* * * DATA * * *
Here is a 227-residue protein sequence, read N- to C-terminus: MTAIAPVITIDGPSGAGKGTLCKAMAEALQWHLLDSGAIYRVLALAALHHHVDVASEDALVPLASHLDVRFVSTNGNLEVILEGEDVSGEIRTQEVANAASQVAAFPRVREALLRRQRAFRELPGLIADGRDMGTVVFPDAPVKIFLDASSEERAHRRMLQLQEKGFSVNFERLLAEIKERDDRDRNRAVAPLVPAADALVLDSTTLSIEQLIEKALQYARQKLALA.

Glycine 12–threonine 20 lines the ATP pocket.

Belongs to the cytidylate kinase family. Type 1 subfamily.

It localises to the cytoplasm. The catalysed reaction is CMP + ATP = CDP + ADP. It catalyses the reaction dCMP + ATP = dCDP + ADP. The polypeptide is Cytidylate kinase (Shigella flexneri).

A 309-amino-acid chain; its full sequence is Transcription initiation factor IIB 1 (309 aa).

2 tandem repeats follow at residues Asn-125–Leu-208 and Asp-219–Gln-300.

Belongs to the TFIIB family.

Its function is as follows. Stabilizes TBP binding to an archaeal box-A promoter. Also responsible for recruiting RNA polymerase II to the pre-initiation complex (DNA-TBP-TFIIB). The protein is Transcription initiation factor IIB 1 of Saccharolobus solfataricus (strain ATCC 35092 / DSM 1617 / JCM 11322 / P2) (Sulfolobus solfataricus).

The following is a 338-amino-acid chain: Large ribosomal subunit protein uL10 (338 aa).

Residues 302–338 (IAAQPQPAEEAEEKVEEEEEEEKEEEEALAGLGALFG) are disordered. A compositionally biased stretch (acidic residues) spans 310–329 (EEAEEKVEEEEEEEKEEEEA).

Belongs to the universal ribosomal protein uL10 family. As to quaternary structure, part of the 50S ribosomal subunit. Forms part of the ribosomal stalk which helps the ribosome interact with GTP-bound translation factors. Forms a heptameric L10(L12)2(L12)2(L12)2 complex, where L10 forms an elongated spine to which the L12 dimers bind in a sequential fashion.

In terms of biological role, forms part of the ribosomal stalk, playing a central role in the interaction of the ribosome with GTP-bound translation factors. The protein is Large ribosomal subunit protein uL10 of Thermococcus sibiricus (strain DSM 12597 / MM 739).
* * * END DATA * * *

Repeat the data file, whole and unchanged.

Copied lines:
Here is a 227-residue protein sequence, read N- to C-terminus: MTAIAPVITIDGPSGAGKGTLCKAMAEALQWHLLDSGAIYRVLALAALHHHVDVASEDALVPLASHLDVRFVSTNGNLEVILEGEDVSGEIRTQEVANAASQVAAFPRVREALLRRQRAFRELPGLIADGRDMGTVVFPDAPVKIFLDASSEERAHRRMLQLQEKGFSVNFERLLAEIKERDDRDRNRAVAPLVPAADALVLDSTTLSIEQLIEKALQYARQKLALA.

Glycine 12–threonine 20 lines the ATP pocket.

Belongs to the cytidylate kinase family. Type 1 subfamily.

It localises to the cytoplasm. The catalysed reaction is CMP + ATP = CDP + ADP. It catalyses the reaction dCMP + ATP = dCDP + ADP. The polypeptide is Cytidylate kinase (Shigella flexneri).

A 309-amino-acid chain; its full sequence is Transcription initiation factor IIB 1 (309 aa).

2 tandem repeats follow at residues Asn-125–Leu-208 and Asp-219–Gln-300.

Belongs to the TFIIB family.

Its function is as follows. Stabilizes TBP binding to an archaeal box-A promoter. Also responsible for recruiting RNA polymerase II to the pre-initiation complex (DNA-TBP-TFIIB). The protein is Transcription initiation factor IIB 1 of Saccharolobus solfataricus (strain ATCC 35092 / DSM 1617 / JCM 11322 / P2) (Sulfolobus solfataricus).

The following is a 338-amino-acid chain: Large ribosomal subunit protein uL10 (338 aa).

Residues 302–338 (IAAQPQPAEEAEEKVEEEEEEEKEEEEALAGLGALFG) are disordered. A compositionally biased stretch (acidic residues) spans 310–329 (EEAEEKVEEEEEEEKEEEEA).

Belongs to the universal ribosomal protein uL10 family. As to quaternary structure, part of the 50S ribosomal subunit. Forms part of the ribosomal stalk which helps the ribosome interact with GTP-bound translation factors. Forms a heptameric L10(L12)2(L12)2(L12)2 complex, where L10 forms an elongated spine to which the L12 dimers bind in a sequential fashion.

In terms of biological role, forms part of the ribosomal stalk, playing a central role in the interaction of the ribosome with GTP-bound translation factors. The protein is Large ribosomal subunit protein uL10 of Thermococcus sibiricus (strain DSM 12597 / MM 739).